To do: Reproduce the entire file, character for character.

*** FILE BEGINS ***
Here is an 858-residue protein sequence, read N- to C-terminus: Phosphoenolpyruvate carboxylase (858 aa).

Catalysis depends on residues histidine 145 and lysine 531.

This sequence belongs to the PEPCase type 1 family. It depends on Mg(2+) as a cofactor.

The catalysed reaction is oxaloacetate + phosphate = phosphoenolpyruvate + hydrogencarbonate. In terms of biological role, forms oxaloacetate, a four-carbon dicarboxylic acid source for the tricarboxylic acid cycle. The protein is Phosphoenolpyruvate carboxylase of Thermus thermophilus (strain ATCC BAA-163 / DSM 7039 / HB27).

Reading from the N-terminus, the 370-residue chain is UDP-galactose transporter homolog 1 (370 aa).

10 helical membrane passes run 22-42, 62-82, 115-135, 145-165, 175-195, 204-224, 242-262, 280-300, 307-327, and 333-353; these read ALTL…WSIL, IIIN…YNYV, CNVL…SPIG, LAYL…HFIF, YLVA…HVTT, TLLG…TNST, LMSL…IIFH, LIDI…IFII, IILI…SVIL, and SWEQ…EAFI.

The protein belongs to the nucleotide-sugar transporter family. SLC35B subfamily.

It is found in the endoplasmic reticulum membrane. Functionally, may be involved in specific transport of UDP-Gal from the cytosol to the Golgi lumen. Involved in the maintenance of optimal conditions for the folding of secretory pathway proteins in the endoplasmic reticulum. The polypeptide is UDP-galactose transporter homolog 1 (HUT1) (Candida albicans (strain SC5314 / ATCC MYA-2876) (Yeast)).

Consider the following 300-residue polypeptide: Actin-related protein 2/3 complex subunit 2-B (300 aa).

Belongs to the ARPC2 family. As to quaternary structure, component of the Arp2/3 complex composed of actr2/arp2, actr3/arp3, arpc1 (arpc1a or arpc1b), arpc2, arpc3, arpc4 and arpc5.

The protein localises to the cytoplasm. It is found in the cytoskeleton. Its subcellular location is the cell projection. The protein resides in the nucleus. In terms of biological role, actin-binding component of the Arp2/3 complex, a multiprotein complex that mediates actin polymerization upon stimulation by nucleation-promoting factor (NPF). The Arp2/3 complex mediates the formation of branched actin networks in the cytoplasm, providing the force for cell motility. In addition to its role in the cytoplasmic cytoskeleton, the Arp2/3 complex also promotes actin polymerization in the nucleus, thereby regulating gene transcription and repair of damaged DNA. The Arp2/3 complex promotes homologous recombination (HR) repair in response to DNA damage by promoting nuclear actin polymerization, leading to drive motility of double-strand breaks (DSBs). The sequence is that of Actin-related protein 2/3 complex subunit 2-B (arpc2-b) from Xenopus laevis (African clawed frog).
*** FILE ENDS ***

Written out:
Here is an 858-residue protein sequence, read N- to C-terminus: Phosphoenolpyruvate carboxylase (858 aa).

Catalysis depends on residues histidine 145 and lysine 531.

This sequence belongs to the PEPCase type 1 family. It depends on Mg(2+) as a cofactor.

The catalysed reaction is oxaloacetate + phosphate = phosphoenolpyruvate + hydrogencarbonate. In terms of biological role, forms oxaloacetate, a four-carbon dicarboxylic acid source for the tricarboxylic acid cycle. The protein is Phosphoenolpyruvate carboxylase of Thermus thermophilus (strain ATCC BAA-163 / DSM 7039 / HB27).

Reading from the N-terminus, the 370-residue chain is UDP-galactose transporter homolog 1 (370 aa).

10 helical membrane passes run 22-42, 62-82, 115-135, 145-165, 175-195, 204-224, 242-262, 280-300, 307-327, and 333-353; these read ALTL…WSIL, IIIN…YNYV, CNVL…SPIG, LAYL…HFIF, YLVA…HVTT, TLLG…TNST, LMSL…IIFH, LIDI…IFII, IILI…SVIL, and SWEQ…EAFI.

The protein belongs to the nucleotide-sugar transporter family. SLC35B subfamily.

It is found in the endoplasmic reticulum membrane. Functionally, may be involved in specific transport of UDP-Gal from the cytosol to the Golgi lumen. Involved in the maintenance of optimal conditions for the folding of secretory pathway proteins in the endoplasmic reticulum. The polypeptide is UDP-galactose transporter homolog 1 (HUT1) (Candida albicans (strain SC5314 / ATCC MYA-2876) (Yeast)).

Consider the following 300-residue polypeptide: Actin-related protein 2/3 complex subunit 2-B (300 aa).

Belongs to the ARPC2 family. As to quaternary structure, component of the Arp2/3 complex composed of actr2/arp2, actr3/arp3, arpc1 (arpc1a or arpc1b), arpc2, arpc3, arpc4 and arpc5.

The protein localises to the cytoplasm. It is found in the cytoskeleton. Its subcellular location is the cell projection. The protein resides in the nucleus. In terms of biological role, actin-binding component of the Arp2/3 complex, a multiprotein complex that mediates actin polymerization upon stimulation by nucleation-promoting factor (NPF). The Arp2/3 complex mediates the formation of branched actin networks in the cytoplasm, providing the force for cell motility. In addition to its role in the cytoplasmic cytoskeleton, the Arp2/3 complex also promotes actin polymerization in the nucleus, thereby regulating gene transcription and repair of damaged DNA. The Arp2/3 complex promotes homologous recombination (HR) repair in response to DNA damage by promoting nuclear actin polymerization, leading to drive motility of double-strand breaks (DSBs). The sequence is that of Actin-related protein 2/3 complex subunit 2-B (arpc2-b) from Xenopus laevis (African clawed frog).